Friday, May 10, 2013

A Tale of Two Backcountry Trips

I haven't posted in a while, because the weather has been way too nice to waste it sitting inside staring at a computer screen. I would like to talk about a pair of ski trips I took over the last few months, just to highlight the variety of trips that people talk about when they say that they are "skiing the backcountry".

First, there was a trip in Early March up in the ADKs that can only be described as a slog. Here're some pics:

I'll try to stay out of the location disclosure/nondisclosure kerfuffle that was raging earlier this year, and I'll just post this picture that tells everybody exactly where we were:

And since I'm not saying the location in writing, there's absolutely no chance someone will try to google this mountain, along with the term "backcountry skiing", and gain all of the important knowledge that I am about to impart. Haha, secrecy and jingoism win again over knowledge and information!

Anyway, the reason the trip was a slog was that it took forever just to get to the base of the slides. It was 5.8 miles of up, down and flat skiing with skins on our feet, and it was not ideal. In retrospect, I should have used an XCD ski with some fischscaled bases that would have enabled me to kick and glide over the flat parts, ski the downhill parts, and hold my own on the ups. But, since I didn't have that ski, I just had to use my NTN setup with skins.The way in, although annoying, was pretty beautiful:

We reached a lean-to about 5 miles in. A better plan would have had us staying here the previous night, but I'm not big on winter camping. Someone else seemed to have used the shelter recently, though, because there were signs of fire (and a relatively fresh skin track):

(Photo by Mitch)

After a hellish 0.75 more miles, we reached the slides, the low clouds started to lift, and we started to get some views:
(Photo by Mitch)

The slides are named as fingers on hand would be (pinky, middle, index, ring), and you use the "wrist" slide to access. I'm pretty sure we skied the index slide, but I still have to buy my updated ADK Slide Guide to know for sure. Here's a couple of pictures from the descent:

(Video Capture by Mitch)

The snow was good. Tiny little crust with about 5 or 6 inches of pow underneath. After skiing, it was just a quick 5.8 mile jaunt back to the car:

It was an awesome trip. We were the only people on the mountain (the only people for miles, actually), the conditions were wintry, and it was a ridiculously long day - probably about 12 miles of hiking when all was said and done, which was a pretty epic day as far as my winter adventures go.

It was about as far as you possibly could have gotten from two weekends ago at Mount Washington:

It seemed like everyone in the east coast skiing community was there that weekend, so you can read their reports. I'll just give you a couple of pictures to show how different it was from the earlier adventure:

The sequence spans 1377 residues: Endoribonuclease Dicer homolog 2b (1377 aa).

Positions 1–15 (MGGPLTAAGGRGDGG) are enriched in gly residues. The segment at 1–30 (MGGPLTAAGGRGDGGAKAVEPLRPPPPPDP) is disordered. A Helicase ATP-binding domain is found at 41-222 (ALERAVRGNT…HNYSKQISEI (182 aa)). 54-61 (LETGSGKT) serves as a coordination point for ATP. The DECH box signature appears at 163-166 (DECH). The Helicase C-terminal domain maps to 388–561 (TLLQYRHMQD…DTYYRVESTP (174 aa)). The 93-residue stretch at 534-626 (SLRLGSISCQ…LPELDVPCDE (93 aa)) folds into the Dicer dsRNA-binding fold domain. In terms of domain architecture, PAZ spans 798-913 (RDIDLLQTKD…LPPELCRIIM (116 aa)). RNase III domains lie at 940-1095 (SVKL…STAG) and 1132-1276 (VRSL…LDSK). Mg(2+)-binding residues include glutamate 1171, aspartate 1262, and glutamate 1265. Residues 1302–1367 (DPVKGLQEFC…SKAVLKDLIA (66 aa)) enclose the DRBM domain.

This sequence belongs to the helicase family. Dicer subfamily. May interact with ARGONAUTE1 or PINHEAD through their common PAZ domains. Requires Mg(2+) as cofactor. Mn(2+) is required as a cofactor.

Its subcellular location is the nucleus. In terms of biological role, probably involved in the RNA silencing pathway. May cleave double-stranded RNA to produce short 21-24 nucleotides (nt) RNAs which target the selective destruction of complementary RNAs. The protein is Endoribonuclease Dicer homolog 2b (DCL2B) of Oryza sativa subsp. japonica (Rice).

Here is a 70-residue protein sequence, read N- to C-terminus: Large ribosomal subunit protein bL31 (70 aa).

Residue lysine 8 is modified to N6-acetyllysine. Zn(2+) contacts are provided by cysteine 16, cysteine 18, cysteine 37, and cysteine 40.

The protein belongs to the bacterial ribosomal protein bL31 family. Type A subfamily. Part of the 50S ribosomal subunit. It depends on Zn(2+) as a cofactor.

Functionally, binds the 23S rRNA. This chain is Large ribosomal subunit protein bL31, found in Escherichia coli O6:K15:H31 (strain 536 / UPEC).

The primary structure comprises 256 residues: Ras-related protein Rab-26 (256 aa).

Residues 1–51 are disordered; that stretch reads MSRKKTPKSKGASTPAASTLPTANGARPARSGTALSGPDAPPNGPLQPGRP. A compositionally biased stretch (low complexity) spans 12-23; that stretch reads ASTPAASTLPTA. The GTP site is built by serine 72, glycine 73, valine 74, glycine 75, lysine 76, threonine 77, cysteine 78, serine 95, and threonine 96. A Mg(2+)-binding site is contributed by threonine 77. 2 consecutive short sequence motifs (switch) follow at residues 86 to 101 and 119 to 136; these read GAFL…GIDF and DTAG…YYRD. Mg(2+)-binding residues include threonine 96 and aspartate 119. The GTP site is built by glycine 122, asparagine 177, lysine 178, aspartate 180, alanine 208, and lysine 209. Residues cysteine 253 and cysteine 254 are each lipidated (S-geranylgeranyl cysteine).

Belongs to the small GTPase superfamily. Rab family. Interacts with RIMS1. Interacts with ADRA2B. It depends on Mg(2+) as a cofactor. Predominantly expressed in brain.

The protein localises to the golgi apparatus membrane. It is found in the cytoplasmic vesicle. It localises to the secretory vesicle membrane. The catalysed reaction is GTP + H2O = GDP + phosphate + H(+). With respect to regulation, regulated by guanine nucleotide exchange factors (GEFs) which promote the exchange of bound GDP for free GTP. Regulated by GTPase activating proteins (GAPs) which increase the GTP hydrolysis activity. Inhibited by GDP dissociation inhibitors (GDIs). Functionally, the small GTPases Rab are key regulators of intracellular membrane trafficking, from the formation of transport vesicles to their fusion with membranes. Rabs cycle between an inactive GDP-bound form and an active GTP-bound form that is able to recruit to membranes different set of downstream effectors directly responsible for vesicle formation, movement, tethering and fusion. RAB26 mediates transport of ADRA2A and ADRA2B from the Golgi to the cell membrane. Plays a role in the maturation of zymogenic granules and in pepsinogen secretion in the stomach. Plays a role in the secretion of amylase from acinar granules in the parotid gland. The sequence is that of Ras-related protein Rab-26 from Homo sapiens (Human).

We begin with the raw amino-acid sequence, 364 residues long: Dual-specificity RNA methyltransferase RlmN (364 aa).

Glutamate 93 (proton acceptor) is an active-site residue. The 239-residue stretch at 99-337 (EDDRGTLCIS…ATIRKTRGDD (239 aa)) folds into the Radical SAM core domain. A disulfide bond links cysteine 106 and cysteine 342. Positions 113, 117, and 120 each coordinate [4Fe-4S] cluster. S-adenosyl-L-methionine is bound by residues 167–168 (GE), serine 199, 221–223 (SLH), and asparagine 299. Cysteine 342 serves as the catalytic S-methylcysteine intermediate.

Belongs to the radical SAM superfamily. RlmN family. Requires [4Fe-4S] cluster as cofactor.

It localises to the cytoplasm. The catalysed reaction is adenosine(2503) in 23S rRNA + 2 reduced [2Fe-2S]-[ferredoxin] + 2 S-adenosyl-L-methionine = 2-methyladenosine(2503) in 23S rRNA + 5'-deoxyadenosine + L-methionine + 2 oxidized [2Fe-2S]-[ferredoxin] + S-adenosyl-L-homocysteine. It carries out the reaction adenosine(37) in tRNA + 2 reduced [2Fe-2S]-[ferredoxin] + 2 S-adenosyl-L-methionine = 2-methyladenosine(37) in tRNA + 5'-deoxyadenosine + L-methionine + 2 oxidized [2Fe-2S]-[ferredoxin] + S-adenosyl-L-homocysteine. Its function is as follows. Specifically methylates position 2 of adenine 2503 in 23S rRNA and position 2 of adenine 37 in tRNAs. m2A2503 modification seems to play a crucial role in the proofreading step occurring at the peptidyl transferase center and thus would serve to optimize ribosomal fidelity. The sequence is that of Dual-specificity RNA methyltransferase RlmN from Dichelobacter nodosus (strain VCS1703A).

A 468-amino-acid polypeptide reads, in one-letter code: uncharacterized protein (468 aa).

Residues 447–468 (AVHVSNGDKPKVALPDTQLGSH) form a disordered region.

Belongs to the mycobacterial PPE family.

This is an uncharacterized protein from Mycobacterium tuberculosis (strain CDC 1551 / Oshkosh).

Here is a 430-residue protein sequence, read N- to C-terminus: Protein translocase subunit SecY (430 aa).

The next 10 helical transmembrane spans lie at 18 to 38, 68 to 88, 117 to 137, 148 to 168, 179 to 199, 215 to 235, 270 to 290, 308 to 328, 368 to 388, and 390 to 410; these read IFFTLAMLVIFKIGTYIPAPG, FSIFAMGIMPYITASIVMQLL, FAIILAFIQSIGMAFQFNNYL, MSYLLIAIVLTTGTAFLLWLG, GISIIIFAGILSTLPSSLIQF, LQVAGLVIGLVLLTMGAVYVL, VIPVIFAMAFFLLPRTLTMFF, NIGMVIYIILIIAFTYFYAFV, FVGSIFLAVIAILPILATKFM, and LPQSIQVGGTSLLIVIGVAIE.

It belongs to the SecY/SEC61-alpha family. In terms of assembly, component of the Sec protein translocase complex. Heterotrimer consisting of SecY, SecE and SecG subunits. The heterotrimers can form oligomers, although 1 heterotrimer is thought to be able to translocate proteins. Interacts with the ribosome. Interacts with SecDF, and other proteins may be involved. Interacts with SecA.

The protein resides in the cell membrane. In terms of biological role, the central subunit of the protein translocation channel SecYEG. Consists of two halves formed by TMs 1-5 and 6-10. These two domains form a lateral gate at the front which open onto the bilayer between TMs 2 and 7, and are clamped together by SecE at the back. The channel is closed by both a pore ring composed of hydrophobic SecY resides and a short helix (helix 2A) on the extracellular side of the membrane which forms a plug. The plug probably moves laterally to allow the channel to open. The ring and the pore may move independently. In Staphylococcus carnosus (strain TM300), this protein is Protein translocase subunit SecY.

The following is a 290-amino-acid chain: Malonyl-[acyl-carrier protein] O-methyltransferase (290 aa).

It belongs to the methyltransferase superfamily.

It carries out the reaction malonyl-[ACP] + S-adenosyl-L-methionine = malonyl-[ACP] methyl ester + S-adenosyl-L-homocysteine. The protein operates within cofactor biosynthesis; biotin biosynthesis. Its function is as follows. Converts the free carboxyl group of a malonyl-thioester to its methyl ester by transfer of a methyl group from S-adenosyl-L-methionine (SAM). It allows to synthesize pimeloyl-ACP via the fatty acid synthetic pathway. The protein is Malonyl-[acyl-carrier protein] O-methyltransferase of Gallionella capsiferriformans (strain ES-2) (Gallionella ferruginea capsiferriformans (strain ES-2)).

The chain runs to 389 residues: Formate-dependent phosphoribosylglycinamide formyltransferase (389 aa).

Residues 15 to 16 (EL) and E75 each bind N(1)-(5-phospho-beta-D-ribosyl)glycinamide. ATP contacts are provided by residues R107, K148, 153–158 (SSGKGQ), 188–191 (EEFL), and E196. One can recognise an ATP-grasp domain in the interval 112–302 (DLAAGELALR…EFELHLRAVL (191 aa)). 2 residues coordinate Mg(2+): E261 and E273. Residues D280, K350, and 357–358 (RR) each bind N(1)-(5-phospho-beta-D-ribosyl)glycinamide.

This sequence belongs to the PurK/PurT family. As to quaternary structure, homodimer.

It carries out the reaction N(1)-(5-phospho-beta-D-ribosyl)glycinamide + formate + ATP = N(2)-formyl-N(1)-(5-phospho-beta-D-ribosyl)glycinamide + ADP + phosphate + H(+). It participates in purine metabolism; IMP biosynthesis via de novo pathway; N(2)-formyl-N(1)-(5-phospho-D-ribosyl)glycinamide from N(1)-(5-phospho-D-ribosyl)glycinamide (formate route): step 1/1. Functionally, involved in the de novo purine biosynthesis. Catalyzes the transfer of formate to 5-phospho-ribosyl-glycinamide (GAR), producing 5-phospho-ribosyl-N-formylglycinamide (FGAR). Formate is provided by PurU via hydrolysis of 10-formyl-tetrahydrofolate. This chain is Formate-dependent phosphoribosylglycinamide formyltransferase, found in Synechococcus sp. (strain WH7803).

We arrived on Saturday around 9:30 am, and we were forced to park a quarter mile down the street from Pinkham Notch. We walked in from there with full packs (I was carrying 24 beers for consumption that night at the shelters):

The hike in was fine, if crowded. Before we even walked a mile, we were able to put our skins on:

Up to Hojos, which was a mob scene. We met dogs (this one was named Steve):

And picked out some lines:

Then we hiked in to the ravine:

And went up:

Paused at the top for a second to check out the steepness:

(Instagram by Mitch)
Then we did some skiing:

Definitely a good day. We didn't want to leave the ravine:

(Beers came in handy)
We stayed in the shelters that night. The party was good, but the camping was kind of chilly - and I stupidly left my sleeping pad at the bottom because I didn't feel like I had room in my pack (what with all the beer). Sleeping bag on top of Lean-to floor was not the most comfortable arrangement.

Didn't stop us from getting up early the next morning to check out Hillman's Highway:


Hang out at the top of the climb:

And ski down the Highway:

After navigating the Sherburne trail, we hiked back out, and went to a bar for some well deserved hot food.

The point to all of this is that there's more that one way to ski backcountry. Whether you're skiing alone deep in the woods, skiing a well traveled BC "proving ground", or just skinning a closed ski area (Big Tupper Video coming soon - I promise), there are lots of ways to put that shiny new AT gear you bought to use. You can camp, or just do day trips. You can be by yourself, or with the entire skiing population of the east. Just go out and do it.

There will probably be one more skiing report this year - I'm thinking either Killington or Tuckerman again by way of the Auto Road. After that, we're on to summer. I've already had the mountain bike out a couple of times this year, and the trails are in pristine shape. Loving this time of year.